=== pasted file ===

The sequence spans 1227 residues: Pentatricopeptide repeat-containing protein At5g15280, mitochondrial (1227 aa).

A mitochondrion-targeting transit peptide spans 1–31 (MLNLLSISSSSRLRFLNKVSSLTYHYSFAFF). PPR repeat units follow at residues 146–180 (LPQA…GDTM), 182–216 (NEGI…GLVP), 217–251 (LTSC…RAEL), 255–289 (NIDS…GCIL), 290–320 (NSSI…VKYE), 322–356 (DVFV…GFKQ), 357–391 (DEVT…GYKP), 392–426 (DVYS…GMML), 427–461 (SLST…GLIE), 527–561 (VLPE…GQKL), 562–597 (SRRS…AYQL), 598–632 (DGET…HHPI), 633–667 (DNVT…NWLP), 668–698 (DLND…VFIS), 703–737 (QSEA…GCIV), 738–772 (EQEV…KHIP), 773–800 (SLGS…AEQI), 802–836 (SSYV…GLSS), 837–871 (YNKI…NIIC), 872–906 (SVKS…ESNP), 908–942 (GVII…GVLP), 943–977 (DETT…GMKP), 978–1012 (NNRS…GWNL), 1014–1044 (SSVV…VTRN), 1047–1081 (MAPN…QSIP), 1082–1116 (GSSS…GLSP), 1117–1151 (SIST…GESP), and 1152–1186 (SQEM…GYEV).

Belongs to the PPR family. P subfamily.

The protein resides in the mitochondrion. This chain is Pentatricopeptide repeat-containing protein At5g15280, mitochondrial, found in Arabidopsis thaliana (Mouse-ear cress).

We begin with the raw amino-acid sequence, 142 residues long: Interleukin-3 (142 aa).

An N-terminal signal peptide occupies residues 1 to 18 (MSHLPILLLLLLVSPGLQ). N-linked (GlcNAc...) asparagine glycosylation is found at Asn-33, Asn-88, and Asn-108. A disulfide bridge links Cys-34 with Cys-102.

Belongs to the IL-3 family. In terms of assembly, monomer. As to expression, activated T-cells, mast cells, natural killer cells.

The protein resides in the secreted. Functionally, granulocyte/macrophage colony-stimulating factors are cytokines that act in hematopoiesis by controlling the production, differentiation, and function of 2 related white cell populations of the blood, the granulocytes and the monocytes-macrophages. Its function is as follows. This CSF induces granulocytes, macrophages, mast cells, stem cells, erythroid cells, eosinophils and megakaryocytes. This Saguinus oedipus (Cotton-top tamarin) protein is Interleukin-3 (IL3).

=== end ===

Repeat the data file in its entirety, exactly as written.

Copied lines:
The sequence spans 1227 residues: Pentatricopeptide repeat-containing protein At5g15280, mitochondrial (1227 aa).

A mitochondrion-targeting transit peptide spans 1–31 (MLNLLSISSSSRLRFLNKVSSLTYHYSFAFF). PPR repeat units follow at residues 146–180 (LPQA…GDTM), 182–216 (NEGI…GLVP), 217–251 (LTSC…RAEL), 255–289 (NIDS…GCIL), 290–320 (NSSI…VKYE), 322–356 (DVFV…GFKQ), 357–391 (DEVT…GYKP), 392–426 (DVYS…GMML), 427–461 (SLST…GLIE), 527–561 (VLPE…GQKL), 562–597 (SRRS…AYQL), 598–632 (DGET…HHPI), 633–667 (DNVT…NWLP), 668–698 (DLND…VFIS), 703–737 (QSEA…GCIV), 738–772 (EQEV…KHIP), 773–800 (SLGS…AEQI), 802–836 (SSYV…GLSS), 837–871 (YNKI…NIIC), 872–906 (SVKS…ESNP), 908–942 (GVII…GVLP), 943–977 (DETT…GMKP), 978–1012 (NNRS…GWNL), 1014–1044 (SSVV…VTRN), 1047–1081 (MAPN…QSIP), 1082–1116 (GSSS…GLSP), 1117–1151 (SIST…GESP), and 1152–1186 (SQEM…GYEV).

Belongs to the PPR family. P subfamily.

The protein resides in the mitochondrion. This chain is Pentatricopeptide repeat-containing protein At5g15280, mitochondrial, found in Arabidopsis thaliana (Mouse-ear cress).

We begin with the raw amino-acid sequence, 142 residues long: Interleukin-3 (142 aa).

An N-terminal signal peptide occupies residues 1 to 18 (MSHLPILLLLLLVSPGLQ). N-linked (GlcNAc...) asparagine glycosylation is found at Asn-33, Asn-88, and Asn-108. A disulfide bridge links Cys-34 with Cys-102.

Belongs to the IL-3 family. In terms of assembly, monomer. As to expression, activated T-cells, mast cells, natural killer cells.

The protein resides in the secreted. Functionally, granulocyte/macrophage colony-stimulating factors are cytokines that act in hematopoiesis by controlling the production, differentiation, and function of 2 related white cell populations of the blood, the granulocytes and the monocytes-macrophages. Its function is as follows. This CSF induces granulocytes, macrophages, mast cells, stem cells, erythroid cells, eosinophils and megakaryocytes. This Saguinus oedipus (Cotton-top tamarin) protein is Interleukin-3 (IL3).